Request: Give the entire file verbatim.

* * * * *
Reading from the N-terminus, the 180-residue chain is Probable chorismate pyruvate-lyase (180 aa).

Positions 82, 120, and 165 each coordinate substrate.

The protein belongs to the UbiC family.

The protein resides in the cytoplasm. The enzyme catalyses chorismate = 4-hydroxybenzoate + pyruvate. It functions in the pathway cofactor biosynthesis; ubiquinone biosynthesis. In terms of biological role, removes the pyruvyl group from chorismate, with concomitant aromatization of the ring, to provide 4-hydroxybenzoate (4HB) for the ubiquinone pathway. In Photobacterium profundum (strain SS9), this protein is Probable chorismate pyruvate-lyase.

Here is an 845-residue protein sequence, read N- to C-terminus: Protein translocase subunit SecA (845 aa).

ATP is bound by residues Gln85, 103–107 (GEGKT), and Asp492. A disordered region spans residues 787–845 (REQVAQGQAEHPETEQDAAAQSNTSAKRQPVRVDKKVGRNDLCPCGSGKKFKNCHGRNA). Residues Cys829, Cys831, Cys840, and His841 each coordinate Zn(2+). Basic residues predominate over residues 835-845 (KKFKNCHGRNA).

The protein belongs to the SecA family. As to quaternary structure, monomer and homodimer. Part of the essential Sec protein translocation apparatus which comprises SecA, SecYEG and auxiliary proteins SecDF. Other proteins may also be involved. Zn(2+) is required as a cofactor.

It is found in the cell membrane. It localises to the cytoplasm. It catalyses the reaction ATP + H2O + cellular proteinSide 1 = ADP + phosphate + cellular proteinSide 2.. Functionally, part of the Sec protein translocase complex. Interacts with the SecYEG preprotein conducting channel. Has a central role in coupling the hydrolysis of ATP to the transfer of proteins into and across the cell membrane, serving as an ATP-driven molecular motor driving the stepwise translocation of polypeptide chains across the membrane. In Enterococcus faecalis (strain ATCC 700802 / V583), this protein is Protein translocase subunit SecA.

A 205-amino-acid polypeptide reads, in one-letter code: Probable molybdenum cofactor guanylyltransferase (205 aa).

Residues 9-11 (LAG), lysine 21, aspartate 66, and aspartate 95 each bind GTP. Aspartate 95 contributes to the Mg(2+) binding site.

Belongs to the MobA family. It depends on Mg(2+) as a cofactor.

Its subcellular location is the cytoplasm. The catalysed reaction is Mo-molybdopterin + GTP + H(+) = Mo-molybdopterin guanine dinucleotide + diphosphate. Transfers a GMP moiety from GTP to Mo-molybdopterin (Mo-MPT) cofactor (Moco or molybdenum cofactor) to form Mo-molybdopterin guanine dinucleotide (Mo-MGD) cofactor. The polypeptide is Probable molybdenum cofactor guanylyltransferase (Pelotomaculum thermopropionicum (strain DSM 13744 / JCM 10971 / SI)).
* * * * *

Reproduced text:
Reading from the N-terminus, the 180-residue chain is Probable chorismate pyruvate-lyase (180 aa).

Positions 82, 120, and 165 each coordinate substrate.

The protein belongs to the UbiC family.

The protein resides in the cytoplasm. The enzyme catalyses chorismate = 4-hydroxybenzoate + pyruvate. It functions in the pathway cofactor biosynthesis; ubiquinone biosynthesis. In terms of biological role, removes the pyruvyl group from chorismate, with concomitant aromatization of the ring, to provide 4-hydroxybenzoate (4HB) for the ubiquinone pathway. In Photobacterium profundum (strain SS9), this protein is Probable chorismate pyruvate-lyase.

Here is an 845-residue protein sequence, read N- to C-terminus: Protein translocase subunit SecA (845 aa).

ATP is bound by residues Gln85, 103–107 (GEGKT), and Asp492. A disordered region spans residues 787–845 (REQVAQGQAEHPETEQDAAAQSNTSAKRQPVRVDKKVGRNDLCPCGSGKKFKNCHGRNA). Residues Cys829, Cys831, Cys840, and His841 each coordinate Zn(2+). Basic residues predominate over residues 835-845 (KKFKNCHGRNA).

The protein belongs to the SecA family. As to quaternary structure, monomer and homodimer. Part of the essential Sec protein translocation apparatus which comprises SecA, SecYEG and auxiliary proteins SecDF. Other proteins may also be involved. Zn(2+) is required as a cofactor.

It is found in the cell membrane. It localises to the cytoplasm. It catalyses the reaction ATP + H2O + cellular proteinSide 1 = ADP + phosphate + cellular proteinSide 2.. Functionally, part of the Sec protein translocase complex. Interacts with the SecYEG preprotein conducting channel. Has a central role in coupling the hydrolysis of ATP to the transfer of proteins into and across the cell membrane, serving as an ATP-driven molecular motor driving the stepwise translocation of polypeptide chains across the membrane. In Enterococcus faecalis (strain ATCC 700802 / V583), this protein is Protein translocase subunit SecA.

A 205-amino-acid polypeptide reads, in one-letter code: Probable molybdenum cofactor guanylyltransferase (205 aa).

Residues 9-11 (LAG), lysine 21, aspartate 66, and aspartate 95 each bind GTP. Aspartate 95 contributes to the Mg(2+) binding site.

Belongs to the MobA family. It depends on Mg(2+) as a cofactor.

Its subcellular location is the cytoplasm. The catalysed reaction is Mo-molybdopterin + GTP + H(+) = Mo-molybdopterin guanine dinucleotide + diphosphate. Transfers a GMP moiety from GTP to Mo-molybdopterin (Mo-MPT) cofactor (Moco or molybdenum cofactor) to form Mo-molybdopterin guanine dinucleotide (Mo-MGD) cofactor. The polypeptide is Probable molybdenum cofactor guanylyltransferase (Pelotomaculum thermopropionicum (strain DSM 13744 / JCM 10971 / SI)).